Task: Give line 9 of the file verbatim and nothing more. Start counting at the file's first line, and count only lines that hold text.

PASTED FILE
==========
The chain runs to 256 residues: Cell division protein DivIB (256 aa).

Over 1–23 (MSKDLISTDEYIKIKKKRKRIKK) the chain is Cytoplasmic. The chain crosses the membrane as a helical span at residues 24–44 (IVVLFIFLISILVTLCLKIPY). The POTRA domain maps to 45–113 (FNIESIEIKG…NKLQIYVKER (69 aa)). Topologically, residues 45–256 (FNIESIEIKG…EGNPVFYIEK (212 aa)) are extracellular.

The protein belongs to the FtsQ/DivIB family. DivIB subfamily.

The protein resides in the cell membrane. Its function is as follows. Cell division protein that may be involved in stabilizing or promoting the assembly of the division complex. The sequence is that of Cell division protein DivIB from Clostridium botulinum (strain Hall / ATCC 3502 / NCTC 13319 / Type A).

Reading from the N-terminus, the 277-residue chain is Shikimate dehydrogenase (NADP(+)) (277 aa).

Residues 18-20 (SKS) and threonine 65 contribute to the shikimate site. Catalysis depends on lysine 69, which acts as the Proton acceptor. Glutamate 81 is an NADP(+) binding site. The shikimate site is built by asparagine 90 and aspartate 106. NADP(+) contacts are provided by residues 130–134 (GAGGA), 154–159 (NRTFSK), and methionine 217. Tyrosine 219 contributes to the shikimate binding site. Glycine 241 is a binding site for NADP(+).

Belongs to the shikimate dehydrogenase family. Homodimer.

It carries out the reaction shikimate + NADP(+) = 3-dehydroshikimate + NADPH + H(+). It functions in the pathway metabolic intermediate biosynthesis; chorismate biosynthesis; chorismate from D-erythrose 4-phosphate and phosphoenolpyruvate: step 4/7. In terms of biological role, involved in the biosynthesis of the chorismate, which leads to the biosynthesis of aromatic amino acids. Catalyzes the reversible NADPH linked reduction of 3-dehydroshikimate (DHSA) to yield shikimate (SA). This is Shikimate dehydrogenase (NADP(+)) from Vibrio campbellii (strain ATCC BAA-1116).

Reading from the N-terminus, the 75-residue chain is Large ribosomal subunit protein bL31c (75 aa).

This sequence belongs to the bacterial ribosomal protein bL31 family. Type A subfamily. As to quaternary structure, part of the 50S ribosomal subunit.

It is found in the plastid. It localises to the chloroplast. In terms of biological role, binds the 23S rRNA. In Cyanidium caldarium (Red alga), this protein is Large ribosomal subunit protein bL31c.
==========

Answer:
Reading from the N-terminus, the 75-residue chain is Large ribosomal subunit protein bL31c (75 aa).